Present Statistics In Context

“I didn’t have 3000 pairs of shoes. I had only 1600 pairs.” Imelda Marcos

Everything’s relative. A million dollars sounds like a lot of money to someone who
makes an average salary, but it’s a drop in the bucket to a Warren Buffett or a Bill
Gates. Running a hundred metres in a few seconds seems like a miracle to ordinary
mortals, but a track and field athlete will work hard to shave even more off that
time.

Yet presenters often quote statistics without benchmarks, so the audience doesn’t
know how to evaluate them. Is $10,000 a lot of money? Well it is for a bicycle. It’s
not much for a house, unless that house is in a small village in a third world
country, where it might be exorbitant. If you quote numbers this way, you will lose
the audience while they try to decide whether $125,000 is good, bad or indifferent
in this context. Your statistics lose their power.

In a presentation skills workshop for a group of lawyers, one participant was
practicing his delivery of an address to the jury in an upcoming trial. He was asking
for damages in the amount of $750,000, and hoped the jury would consider it
reasonable. It’s quite a large sum, and most ordinary folks think of that kind of cash
as a lottery win. He needed to put it in context for them.

He might, for example, ask the jury to suppose they were thirty-five years old and
earning a salary of $40,000 a year. By the time they reached the age of sixty-five,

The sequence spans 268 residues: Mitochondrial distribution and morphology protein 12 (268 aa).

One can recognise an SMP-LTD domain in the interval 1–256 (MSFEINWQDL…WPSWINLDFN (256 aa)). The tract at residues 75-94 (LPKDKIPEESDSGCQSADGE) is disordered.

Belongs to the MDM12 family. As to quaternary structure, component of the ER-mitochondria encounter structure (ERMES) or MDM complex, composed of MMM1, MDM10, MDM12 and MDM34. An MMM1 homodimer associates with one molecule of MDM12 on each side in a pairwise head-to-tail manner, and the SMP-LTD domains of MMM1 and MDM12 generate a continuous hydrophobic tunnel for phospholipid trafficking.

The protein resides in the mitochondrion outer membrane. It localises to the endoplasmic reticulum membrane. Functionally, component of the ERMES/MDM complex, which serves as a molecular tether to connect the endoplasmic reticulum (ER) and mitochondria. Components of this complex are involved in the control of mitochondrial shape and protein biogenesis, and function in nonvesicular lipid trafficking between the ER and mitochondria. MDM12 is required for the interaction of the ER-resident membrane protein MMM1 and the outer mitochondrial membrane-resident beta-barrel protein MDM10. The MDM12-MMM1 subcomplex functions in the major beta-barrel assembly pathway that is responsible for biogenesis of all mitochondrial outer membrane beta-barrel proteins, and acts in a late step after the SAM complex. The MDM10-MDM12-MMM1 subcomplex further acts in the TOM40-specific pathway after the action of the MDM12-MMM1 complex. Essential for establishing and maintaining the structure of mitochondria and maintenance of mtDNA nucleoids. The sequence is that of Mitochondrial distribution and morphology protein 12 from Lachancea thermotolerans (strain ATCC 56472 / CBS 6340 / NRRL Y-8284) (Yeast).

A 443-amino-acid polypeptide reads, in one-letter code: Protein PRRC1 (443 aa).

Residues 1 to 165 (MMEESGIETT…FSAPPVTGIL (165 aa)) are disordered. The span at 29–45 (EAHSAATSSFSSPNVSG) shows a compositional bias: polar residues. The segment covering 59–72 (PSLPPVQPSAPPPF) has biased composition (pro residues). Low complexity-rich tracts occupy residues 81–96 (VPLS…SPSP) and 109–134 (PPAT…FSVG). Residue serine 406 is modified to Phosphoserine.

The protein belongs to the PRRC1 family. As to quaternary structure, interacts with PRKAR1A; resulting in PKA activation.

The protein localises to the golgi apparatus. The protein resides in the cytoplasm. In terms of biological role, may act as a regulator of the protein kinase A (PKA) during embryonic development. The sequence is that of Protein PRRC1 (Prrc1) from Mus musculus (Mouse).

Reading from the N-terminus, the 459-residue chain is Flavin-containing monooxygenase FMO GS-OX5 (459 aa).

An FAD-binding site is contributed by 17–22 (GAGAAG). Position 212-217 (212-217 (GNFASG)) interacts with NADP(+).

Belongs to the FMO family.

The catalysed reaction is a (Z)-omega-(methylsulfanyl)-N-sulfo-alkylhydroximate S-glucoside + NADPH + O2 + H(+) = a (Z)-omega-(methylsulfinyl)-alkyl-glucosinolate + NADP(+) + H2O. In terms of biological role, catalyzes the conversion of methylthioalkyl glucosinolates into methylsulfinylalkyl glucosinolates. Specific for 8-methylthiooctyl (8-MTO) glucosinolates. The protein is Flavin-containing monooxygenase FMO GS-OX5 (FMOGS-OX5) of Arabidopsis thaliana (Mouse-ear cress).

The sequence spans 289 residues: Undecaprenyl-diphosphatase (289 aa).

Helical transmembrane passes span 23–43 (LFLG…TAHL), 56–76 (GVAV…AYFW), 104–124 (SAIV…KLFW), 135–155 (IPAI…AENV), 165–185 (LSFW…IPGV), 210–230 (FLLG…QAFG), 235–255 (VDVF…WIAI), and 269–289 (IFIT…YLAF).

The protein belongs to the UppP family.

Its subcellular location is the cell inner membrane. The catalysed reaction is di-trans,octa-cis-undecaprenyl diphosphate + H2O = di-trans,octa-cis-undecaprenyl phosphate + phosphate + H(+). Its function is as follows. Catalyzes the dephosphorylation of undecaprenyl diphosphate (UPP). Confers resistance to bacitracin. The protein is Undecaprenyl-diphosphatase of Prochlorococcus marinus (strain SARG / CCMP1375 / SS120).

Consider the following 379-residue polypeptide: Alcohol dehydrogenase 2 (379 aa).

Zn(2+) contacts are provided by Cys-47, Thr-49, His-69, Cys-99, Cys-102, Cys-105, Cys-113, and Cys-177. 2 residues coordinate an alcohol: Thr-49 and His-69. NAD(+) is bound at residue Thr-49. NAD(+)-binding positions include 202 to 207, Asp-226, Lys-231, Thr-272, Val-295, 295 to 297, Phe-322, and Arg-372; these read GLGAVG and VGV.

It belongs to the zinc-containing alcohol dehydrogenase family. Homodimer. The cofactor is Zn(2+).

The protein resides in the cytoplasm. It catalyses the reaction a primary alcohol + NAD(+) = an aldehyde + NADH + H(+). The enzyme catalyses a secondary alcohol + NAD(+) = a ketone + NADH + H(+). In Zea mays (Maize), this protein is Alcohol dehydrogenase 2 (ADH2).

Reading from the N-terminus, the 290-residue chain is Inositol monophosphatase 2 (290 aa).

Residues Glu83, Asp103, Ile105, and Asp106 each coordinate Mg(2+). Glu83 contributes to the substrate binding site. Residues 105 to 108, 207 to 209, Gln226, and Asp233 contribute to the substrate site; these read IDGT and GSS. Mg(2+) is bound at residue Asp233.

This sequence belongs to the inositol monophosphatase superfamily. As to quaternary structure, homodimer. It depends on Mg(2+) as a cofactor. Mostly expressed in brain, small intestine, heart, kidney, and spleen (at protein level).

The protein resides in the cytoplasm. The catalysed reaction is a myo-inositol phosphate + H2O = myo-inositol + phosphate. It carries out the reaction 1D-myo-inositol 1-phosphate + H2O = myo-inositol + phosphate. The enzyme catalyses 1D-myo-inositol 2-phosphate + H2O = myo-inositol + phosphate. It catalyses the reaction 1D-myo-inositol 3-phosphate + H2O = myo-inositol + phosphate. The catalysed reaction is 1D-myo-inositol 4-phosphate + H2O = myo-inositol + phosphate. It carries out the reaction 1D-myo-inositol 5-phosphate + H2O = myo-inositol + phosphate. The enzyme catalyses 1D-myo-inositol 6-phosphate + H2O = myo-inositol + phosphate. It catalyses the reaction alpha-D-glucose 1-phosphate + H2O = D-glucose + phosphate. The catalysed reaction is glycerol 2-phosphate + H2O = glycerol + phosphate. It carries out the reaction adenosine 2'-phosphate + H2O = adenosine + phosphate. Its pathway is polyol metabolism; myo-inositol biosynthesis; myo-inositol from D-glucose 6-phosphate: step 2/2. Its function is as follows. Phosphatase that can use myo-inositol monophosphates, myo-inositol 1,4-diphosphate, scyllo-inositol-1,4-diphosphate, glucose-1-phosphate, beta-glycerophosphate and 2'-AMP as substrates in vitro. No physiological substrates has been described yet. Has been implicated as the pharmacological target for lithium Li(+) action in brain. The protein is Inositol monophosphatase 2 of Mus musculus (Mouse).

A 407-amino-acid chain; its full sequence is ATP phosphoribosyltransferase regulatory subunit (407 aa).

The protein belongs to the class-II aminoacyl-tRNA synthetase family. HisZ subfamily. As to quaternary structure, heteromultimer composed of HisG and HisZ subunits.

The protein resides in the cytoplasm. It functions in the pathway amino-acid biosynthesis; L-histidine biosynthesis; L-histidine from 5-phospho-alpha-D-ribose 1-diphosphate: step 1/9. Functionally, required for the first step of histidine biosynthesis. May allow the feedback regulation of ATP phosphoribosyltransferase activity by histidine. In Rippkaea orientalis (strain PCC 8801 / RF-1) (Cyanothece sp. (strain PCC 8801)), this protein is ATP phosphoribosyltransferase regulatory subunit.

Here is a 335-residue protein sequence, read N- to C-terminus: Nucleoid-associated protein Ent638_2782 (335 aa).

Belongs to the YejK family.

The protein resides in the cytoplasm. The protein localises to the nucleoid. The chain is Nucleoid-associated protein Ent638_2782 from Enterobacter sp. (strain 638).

allowing for reasonable increases, they could expect to have earned a certain
amount. (He would do the arithmetic and insert the actual sum.) That amount would
be what is called their “expected lifetime income”. However, if they were involved in
an accident and suddenly unable to work any more, that amount now represents
their “forfeited lifetime income”. That is what happened to this claimant, and the
amount he would have lost was $750,000. So in fact, counsel was asking no more
than the amount the man would have earned, had he not met with this unfortunate
accident.

Don’t you think the jury is more likely to agree when given this background
explanation?

Here are three ways to put figures in context for your audience.

1. Compare them to something to which they can personally relate, as in the
courtroom example.

2. Compare them to a similar situation. If a new manufacturing process takes fifteen
minutes, mention that the old one took two hours, so we save 1-3/4 hours.

For
even more effect, tell them how much time this will save in an average shift or on a
certain number of product units. Go further and translate that time into money and
the statistic will now be a strong argument for change.

3. Create vivid word pictures to illustrate size: That’s the equivalent of five football
fields. That’s enough to fill ten Olympic-size swimming pools. If laid end-to-end
they would stretch from New York to L.A. and back again.

Statistics can be great persuaders, but only when the audience has the means to
evaluate them.